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Impact of Incomplete/Missing Annual Pavement Condition Data and Proposed Mitigation Strategies
Due to external stakeholder requirements and expectations (e.g., MAP 21 and FAST Acts) as well as internal DOT uses, DOTs typically collect pavement condition data (i.e., roughness, cracking and rutting or faulting depending on the pavement surfaces) on an annual cycle. However, disruptions of typical agency activities related to COVID-19 have resulted in data collection challenges, focusing attention on potential impacts of missing a data collection cycle. DOT may also face unforeseen workforce, contracting, data collection or processing challenges or other issues which could result in missed pavement data collection. In these cases, DOTs would benefit from understanding the range of potential impacts as well as potential mitigation strategies available to address these issues. Furthermore, in times of reduced budget, DOTs may desire to reduce the frequency of data collection, however should be informed of the potential impacts of that decision.
Literature Search Summary
In the recent past, the FHWA sponsored a project which resulted in publications analyzing the impact of pavement monitoring frequency on pavement performance prediction and management system decisions (Haider et al. 2010, 2011). This study analyzed pavement sections from the Long Term Pavement Performance database and recommended monitoring cracking at a 1-year interval and roughness every 1 to 2 years. The proposed study will further investigate this issue and expand the analysis on the implications of missing a data collection cycle in their transportation management plans. Given that the FHWA reporting requirements are fairly recent, there is not much in the transportation literature about the impact of missing a data collection cycle. Furthermore, little information is available on potential strategies available to mitigate the impact of incomplete condition data.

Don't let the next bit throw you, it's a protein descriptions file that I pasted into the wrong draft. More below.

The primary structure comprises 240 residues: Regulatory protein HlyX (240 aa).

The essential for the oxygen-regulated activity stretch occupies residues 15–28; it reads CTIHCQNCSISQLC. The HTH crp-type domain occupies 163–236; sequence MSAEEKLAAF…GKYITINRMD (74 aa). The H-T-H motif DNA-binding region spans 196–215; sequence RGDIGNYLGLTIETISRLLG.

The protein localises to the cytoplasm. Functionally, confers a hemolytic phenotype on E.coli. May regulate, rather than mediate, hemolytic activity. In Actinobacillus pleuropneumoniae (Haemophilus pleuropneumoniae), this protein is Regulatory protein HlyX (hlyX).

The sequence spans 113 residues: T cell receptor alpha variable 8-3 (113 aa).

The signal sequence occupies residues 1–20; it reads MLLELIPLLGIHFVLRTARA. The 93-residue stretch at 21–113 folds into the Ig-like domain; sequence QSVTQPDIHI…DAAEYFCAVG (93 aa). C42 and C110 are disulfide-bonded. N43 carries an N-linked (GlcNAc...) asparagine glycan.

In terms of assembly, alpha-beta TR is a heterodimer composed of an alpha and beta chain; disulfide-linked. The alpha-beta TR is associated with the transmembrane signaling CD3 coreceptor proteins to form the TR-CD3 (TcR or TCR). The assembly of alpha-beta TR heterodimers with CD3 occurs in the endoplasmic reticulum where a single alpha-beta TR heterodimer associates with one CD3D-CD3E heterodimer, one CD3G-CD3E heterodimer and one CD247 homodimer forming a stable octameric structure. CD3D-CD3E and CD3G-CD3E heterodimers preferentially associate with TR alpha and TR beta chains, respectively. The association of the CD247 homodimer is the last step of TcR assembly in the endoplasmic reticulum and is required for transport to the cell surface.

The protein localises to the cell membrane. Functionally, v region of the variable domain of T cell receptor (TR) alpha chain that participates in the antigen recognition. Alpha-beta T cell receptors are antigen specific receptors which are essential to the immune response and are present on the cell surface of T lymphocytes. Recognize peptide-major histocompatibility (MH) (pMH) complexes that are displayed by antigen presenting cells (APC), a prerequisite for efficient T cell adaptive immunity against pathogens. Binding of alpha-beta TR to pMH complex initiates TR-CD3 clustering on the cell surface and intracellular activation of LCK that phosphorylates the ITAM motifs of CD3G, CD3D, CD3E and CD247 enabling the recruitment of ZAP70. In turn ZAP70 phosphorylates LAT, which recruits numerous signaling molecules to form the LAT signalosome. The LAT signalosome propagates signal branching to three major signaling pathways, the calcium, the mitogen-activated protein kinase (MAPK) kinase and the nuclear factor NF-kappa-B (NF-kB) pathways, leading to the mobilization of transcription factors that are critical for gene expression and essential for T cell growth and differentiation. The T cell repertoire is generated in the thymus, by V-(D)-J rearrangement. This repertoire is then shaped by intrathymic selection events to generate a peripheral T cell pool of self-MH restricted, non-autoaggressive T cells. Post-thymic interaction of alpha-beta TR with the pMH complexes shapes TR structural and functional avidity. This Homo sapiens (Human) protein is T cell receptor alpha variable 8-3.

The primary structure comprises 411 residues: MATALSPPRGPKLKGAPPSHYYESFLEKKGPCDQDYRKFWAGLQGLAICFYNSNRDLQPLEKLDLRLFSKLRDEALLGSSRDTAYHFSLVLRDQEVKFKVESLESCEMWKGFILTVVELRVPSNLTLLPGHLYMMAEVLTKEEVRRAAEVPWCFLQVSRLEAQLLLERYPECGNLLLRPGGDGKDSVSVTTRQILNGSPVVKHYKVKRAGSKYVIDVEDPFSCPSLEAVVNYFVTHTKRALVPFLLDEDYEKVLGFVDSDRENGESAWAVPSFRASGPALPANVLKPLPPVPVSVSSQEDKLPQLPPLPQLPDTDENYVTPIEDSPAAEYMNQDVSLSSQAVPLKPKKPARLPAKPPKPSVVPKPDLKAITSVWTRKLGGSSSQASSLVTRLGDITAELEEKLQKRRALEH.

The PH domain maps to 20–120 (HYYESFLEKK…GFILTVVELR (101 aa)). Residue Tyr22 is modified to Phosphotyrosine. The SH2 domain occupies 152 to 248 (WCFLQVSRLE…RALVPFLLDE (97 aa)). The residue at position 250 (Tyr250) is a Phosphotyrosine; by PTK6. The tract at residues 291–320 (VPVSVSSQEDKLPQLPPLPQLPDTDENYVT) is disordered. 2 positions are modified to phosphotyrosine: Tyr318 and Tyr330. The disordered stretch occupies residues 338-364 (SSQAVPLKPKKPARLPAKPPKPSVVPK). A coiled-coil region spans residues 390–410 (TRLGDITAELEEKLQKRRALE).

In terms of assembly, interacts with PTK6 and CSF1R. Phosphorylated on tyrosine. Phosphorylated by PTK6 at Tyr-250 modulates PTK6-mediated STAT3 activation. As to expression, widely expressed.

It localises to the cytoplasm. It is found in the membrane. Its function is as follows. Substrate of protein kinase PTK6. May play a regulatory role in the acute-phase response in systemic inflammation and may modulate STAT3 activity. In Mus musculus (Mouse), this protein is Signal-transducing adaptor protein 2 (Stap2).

1. Evaluate the impacts of incomplete/missing annual pavement data collection to various aspects of agency asset and performance management, including technical considerations, such as network-level condition summary and performance forecast, maintenance, rehabilitation, and reconstruction decision-making, and condition deterioration and treatment improvement modeling.
2. Consider the effect of incomplete/missing data on the organization and processes, such as federal performance reporting and transportation asset management planning requirements, as well as impacts to other internal and external stakeholders and decision-making processes.
3. Analyze and derive recommendations on mitigation strategies that DOT could implement to minimize the impact of incomplete condition data.
Proposed research activities include:
1. Conduct a literature review to document:
○ DOT motivations and/or requirements for annual data collection.
○ Potential technical and organizational impacts or issues associated with missing an annual data collection.
○ Techniques available to mitigate the impacts of missing the collection.
○ DOTs known to currently (or in the recent past) complete pavement data collection on a 2 or more year data collection cycle.
2. Building from the literature review, survey State DOTs to capture:
○ DOT motivations and/or requirements for annual data collection
○ Potential technical and organizational impacts or issues associated with missing an annual data collection
○ Techniques available to mitigate the impacts of missing the collection.
○ DOTs that currently (or recently) collected pavement data on a 2 or more year data collection cycle